Friday, May 25, 2018
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Prescription drugs' black hole

CONGRESS might have come up with a more comprehensive and less complicated prescription drug program if its members had to get their benefits from it. Medicares's new plan - called Part D - which goes into effect in 2006, is forcing senior citizens to make perplexing decisions about coverage.

Congressional sponsors of the plan are trying to put a good face on the program, which was enacted to enable President Bush to show voters that he had not forgotten domestic issues. As such, the drug plan is a sham, and an unnecessarily confusing one at that.

Moreover, experts in the field undoubtedly expected that while the new law was billed as "voluntary," many companies providing drug coverage for employees or retirees 65 and older would immediately shift workers over to the new government-subsidized program.

Columnist Paul Krugman pointed to one of its major flaws - the fact that after claimants' drug costs reach $2,250, a "doughnut" provision eliminates any coverage until the claims reach $5,100, after which the program kicks in again.

Considering that the law was drafted with special regard for the U.S. pharmaceutical industry - it prohibits the government from using its market power to bargain for lower drug prices - the hole in this bill will work hardship on millions of Americans whose drug bills can quickly rise to $5,000 or more a year.

The bill also seeks to prevent Americans from buying drugs in Canada, a stratagem that is supported by some states in this region of the country.

As The Blade noted editorially in 2004, "the so-called Medicare Reform Act of 2003 was nothing more than a hoax on the American people by the pharmaceutical and health-insurance lobbies, with the aid of their cronies, mostly Republican, in Congress."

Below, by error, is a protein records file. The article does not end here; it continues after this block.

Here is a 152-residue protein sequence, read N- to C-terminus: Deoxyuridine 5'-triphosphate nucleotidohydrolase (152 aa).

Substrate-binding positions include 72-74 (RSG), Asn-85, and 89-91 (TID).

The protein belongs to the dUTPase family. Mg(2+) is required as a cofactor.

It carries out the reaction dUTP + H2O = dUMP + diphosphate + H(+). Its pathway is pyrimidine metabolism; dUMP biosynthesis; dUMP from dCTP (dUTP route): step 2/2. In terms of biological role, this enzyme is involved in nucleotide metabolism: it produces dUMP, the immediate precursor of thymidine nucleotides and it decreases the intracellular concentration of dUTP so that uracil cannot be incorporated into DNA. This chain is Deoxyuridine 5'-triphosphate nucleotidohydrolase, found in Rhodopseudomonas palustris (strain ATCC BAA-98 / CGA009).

It is ridiculous to note the folksy efforts of some of Mr. Bush's supporters in Congress to advise senior citizens, many of whom do not even own personal computers, just to log on to the Medicare Web site to find information that will enable them to make an informed decision about which drug program to sign up for.

Even some conservative Republicans, Sen. Chuck Hagel of Nebraska among them, have expressed disgust with the budget games the Bush Administration is playing to disguise the adverse impact of even this flawed drug-coverage program on the federal budget, already hundreds of billions of dollars in the red.

It would be cold comfort, perhaps, but many Americans might feel better if members of Congress, who enjoy luxury health-insurance programs, were forced to scale back their benefits to the lowest amount that any of their countrymen will receive under this misguided program.

As Mr. Krugman pointed out, "We won't have a drug benefit that works until we have politicians who want it to work."

That's for sure. But he might have added an even greater truism: "Or until they themselves have to use it."

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